The alto saxophone is not exactly an unfamiliar instrument, but its achievements in classical music still lag behind its accomplishments in jazz. Saxophonist Christopher Ford has not raised his instrument to the classical status of the violin, but he scored a few significant points for it in a well-played recital yesterday afternoon in the Renwick Gallery.

He played a varied and engaging program of modern music (there is not much of enduring value for the saxophone written before this century), and he gave the Washington premieres of two pieces that significantly expand the instrument's expressive range: Charles Wuorinen's Divertimento and Michael Maloney's Music for Flute, Saxophone and Tape. His interpretation of Ibert's Concertino da Camera (one of the few solidly established classics for the instrument) was brilliant, and he exploited effectively the melodic riches of three slight but melodious works: Paul Maurice's folk-flavored "Tableaux de Provence," Paul Creston's lyric and energetic Sonata, Op. 19, and the jazz-tinged Prelude, Cadence et Finale of Alfred Desenclos.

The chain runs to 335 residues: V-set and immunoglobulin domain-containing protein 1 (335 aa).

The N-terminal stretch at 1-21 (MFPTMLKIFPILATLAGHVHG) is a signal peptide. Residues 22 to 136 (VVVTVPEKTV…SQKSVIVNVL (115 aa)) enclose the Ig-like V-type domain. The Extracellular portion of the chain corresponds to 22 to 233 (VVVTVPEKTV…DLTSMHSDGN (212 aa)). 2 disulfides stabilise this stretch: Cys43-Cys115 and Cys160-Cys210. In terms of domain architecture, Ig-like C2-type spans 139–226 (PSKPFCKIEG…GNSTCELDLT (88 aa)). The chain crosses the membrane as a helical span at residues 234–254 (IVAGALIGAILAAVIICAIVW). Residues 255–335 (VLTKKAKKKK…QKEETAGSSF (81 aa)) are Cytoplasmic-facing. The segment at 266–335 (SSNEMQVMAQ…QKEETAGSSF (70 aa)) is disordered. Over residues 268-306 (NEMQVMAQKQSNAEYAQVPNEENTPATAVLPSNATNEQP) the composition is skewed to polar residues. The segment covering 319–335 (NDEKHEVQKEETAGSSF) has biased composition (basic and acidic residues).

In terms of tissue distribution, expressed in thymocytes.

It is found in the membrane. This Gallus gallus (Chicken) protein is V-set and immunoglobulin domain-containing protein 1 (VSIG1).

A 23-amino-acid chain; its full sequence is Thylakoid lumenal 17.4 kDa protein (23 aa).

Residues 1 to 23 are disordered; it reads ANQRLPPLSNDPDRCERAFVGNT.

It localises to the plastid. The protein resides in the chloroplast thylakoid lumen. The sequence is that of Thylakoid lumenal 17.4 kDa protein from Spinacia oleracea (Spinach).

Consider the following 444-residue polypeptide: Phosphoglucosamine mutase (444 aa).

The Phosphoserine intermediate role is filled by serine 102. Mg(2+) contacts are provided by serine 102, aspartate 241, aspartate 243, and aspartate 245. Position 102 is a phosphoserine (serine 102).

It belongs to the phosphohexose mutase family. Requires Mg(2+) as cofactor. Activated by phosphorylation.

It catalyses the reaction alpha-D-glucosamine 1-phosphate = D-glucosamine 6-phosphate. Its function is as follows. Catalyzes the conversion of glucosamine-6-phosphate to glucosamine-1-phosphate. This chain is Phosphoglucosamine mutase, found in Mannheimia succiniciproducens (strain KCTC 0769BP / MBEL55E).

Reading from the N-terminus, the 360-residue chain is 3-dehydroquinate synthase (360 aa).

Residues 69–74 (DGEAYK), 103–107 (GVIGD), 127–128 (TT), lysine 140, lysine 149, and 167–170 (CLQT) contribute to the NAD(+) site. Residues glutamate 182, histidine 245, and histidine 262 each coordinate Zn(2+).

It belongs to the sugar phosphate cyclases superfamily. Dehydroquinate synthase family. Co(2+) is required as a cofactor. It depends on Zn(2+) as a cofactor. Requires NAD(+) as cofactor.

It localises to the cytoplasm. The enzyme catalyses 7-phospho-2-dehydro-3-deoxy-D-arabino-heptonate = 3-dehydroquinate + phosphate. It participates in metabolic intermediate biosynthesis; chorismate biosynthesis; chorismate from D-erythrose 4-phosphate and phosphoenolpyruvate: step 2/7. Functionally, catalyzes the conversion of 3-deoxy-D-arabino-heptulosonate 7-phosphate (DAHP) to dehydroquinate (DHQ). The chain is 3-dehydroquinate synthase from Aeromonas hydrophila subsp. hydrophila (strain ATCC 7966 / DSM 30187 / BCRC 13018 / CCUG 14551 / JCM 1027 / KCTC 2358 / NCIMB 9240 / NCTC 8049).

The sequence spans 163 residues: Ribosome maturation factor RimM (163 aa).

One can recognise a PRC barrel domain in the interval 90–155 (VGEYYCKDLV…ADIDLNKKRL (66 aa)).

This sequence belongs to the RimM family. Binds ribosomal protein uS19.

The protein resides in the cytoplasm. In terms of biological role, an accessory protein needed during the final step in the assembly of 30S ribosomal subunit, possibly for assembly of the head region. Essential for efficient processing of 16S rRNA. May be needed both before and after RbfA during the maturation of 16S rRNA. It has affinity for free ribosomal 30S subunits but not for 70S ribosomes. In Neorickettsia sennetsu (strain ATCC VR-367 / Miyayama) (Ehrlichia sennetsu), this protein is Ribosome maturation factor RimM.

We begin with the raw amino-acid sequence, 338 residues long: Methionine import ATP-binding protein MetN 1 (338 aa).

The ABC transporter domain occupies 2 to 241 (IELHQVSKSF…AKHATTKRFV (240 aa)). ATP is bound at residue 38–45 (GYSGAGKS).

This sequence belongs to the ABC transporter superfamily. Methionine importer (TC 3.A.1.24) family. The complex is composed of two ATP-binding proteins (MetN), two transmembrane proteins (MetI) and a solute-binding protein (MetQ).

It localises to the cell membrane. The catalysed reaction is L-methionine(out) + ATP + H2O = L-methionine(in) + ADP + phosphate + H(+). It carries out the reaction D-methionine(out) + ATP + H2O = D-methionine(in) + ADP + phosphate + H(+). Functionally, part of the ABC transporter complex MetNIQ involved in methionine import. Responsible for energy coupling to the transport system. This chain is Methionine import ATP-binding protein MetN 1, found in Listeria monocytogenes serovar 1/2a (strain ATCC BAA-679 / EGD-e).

Wuorinen, who is best known for his intensive cultivation of serial forms, sounds a lot less strict, more lyric and spontaneous in the Divertimento than in many of his other works. He uses the resources of the saxophone with a fine sense of color, moving rapidly among growling, low vibrato, piercing high notes and a warm, mellow bass sound. The music blends lyric and declamatory styles, and the piano has as interesting a part as the sax, though pianist Mary King's work yesterday was more notable for precision than for drama.

Maloney's piece, in which Aimee Ford was the flutist, uses harmonic and melodic motifs from Irish folk music in a highly distilled form with substantial impact.